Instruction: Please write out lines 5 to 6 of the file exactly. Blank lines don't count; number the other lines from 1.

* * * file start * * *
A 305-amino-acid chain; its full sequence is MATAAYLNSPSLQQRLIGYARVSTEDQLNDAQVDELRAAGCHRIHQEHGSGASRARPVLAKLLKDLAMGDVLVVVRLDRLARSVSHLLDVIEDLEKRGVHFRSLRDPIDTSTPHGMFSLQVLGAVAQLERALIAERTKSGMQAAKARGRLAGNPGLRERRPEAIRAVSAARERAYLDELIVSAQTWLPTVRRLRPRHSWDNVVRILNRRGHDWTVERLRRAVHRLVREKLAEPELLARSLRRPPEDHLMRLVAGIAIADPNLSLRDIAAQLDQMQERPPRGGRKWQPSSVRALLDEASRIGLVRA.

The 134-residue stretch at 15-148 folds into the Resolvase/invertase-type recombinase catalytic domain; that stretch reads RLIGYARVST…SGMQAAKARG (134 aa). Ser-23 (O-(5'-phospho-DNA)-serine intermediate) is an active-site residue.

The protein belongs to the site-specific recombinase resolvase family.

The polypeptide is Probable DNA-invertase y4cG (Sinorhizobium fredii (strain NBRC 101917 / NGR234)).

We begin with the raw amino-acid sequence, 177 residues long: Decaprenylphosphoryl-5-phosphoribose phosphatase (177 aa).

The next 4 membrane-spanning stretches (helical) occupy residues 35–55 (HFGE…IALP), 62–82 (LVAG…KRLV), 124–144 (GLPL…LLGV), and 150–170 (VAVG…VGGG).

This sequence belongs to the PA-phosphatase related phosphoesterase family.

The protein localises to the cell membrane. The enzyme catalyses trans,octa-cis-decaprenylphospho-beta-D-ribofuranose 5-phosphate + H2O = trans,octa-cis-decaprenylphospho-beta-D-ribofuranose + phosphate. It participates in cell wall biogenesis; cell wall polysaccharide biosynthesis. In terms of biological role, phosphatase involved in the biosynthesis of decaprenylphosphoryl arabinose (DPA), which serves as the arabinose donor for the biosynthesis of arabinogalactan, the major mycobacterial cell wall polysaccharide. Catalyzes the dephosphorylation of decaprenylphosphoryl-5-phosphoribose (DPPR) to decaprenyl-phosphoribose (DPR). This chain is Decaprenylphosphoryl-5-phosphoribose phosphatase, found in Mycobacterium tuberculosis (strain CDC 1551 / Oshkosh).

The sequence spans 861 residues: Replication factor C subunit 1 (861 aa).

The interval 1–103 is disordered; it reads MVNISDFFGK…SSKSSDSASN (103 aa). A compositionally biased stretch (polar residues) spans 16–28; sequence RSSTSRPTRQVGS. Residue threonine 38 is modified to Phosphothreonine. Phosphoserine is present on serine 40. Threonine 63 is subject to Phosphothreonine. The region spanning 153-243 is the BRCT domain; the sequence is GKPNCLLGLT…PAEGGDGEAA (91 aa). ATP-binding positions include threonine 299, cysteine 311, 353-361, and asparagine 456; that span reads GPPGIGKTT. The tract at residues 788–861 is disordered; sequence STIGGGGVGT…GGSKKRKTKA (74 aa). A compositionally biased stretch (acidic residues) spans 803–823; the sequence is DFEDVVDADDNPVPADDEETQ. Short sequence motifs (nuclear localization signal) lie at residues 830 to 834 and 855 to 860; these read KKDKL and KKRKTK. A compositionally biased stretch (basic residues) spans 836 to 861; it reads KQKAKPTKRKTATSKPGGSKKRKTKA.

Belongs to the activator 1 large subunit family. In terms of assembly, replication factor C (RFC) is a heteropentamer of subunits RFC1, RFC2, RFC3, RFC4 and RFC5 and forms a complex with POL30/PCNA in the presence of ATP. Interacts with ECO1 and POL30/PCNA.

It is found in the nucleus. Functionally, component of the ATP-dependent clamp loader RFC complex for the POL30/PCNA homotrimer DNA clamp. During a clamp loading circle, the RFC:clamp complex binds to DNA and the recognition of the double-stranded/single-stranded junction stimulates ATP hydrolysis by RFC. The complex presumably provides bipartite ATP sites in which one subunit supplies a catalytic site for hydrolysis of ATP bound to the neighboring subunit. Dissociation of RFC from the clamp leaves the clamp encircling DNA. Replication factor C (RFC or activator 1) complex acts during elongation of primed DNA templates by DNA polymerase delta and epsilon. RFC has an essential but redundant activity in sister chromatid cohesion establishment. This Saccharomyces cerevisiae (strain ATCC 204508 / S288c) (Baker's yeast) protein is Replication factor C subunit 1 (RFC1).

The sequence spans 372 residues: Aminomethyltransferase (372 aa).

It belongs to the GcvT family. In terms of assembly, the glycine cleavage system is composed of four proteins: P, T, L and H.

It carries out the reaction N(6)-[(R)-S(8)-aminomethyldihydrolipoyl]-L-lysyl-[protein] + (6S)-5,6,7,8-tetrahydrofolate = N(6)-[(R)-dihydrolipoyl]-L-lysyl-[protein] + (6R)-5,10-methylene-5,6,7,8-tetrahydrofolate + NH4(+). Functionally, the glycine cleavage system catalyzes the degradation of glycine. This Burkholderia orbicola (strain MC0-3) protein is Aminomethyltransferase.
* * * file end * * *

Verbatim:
We begin with the raw amino-acid sequence, 177 residues long: Decaprenylphosphoryl-5-phosphoribose phosphatase (177 aa).

The next 4 membrane-spanning stretches (helical) occupy residues 35–55 (HFGE…IALP), 62–82 (LVAG…KRLV), 124–144 (GLPL…LLGV), and 150–170 (VAVG…VGGG).